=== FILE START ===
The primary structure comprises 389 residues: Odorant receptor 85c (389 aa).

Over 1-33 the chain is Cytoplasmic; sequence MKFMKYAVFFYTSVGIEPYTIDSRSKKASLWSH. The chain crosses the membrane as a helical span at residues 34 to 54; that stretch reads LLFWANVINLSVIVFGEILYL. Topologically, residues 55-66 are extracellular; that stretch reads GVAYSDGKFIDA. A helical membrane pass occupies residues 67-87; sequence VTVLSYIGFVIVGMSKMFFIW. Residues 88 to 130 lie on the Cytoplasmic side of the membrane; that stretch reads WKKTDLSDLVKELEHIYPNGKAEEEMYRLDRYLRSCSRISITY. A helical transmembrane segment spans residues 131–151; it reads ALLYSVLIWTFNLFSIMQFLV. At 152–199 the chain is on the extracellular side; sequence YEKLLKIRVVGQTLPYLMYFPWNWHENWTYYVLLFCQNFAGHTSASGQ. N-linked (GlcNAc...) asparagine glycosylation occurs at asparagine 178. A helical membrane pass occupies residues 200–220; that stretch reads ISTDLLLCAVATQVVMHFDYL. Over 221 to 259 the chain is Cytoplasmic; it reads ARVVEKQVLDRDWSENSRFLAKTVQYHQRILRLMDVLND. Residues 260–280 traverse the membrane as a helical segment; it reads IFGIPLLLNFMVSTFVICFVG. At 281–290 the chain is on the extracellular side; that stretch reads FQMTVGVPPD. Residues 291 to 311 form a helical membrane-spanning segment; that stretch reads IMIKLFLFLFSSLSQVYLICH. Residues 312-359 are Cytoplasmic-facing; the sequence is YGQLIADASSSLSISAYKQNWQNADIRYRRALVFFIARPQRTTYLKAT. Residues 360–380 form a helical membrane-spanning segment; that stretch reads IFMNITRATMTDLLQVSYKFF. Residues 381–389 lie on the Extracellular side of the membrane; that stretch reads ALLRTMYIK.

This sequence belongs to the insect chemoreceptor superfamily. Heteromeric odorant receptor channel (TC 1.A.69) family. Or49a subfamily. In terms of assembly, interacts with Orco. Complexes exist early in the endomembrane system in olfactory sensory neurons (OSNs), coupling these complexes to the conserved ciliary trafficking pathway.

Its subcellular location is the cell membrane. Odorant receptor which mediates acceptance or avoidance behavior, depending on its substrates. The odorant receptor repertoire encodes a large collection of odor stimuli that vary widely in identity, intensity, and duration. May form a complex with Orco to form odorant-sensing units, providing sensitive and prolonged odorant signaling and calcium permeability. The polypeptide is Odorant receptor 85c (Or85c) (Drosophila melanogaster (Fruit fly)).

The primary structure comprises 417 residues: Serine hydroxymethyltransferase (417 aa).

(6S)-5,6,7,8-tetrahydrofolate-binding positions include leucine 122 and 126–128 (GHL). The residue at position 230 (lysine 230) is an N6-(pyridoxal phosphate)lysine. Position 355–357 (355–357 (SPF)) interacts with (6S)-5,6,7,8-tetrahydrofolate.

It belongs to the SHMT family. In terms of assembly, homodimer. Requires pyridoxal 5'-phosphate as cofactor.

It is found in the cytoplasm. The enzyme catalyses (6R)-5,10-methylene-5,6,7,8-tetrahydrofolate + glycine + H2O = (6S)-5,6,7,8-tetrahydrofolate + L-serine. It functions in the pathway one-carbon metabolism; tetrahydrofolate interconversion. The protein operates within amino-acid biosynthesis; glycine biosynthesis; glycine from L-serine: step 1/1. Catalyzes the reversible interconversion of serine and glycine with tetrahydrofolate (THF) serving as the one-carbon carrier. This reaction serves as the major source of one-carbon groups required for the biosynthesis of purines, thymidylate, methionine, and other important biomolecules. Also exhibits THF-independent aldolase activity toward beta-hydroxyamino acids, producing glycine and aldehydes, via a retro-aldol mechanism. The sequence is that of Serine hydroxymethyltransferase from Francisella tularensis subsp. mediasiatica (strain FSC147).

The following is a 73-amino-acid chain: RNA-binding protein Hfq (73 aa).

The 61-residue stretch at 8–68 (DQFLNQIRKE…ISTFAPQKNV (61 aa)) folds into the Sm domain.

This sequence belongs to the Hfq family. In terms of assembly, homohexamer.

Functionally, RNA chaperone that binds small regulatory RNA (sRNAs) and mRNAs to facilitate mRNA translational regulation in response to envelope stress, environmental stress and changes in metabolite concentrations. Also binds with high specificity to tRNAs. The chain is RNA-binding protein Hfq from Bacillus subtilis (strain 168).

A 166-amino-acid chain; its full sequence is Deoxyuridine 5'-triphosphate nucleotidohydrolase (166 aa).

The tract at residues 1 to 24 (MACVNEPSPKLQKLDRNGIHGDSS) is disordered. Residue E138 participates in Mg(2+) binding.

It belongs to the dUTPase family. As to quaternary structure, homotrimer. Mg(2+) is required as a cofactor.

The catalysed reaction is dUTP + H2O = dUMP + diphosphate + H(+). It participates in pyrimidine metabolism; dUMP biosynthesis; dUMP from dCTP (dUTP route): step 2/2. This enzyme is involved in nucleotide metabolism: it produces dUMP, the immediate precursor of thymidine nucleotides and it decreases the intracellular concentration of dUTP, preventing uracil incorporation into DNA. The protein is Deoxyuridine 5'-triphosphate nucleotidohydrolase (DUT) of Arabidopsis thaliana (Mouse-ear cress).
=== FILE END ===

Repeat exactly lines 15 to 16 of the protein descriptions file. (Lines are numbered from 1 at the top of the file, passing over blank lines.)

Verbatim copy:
It belongs to the dUTPase family. As to quaternary structure, homotrimer. Mg(2+) is required as a cofactor.

The catalysed reaction is dUTP + H2O = dUMP + diphosphate + H(+). It participates in pyrimidine metabolism; dUMP biosynthesis; dUMP from dCTP (dUTP route): step 2/2. This enzyme is involved in nucleotide metabolism: it produces dUMP, the immediate precursor of thymidine nucleotides and it decreases the intracellular concentration of dUTP, preventing uracil incorporation into DNA. The protein is Deoxyuridine 5'-triphosphate nucleotidohydrolase (DUT) of Arabidopsis thaliana (Mouse-ear cress).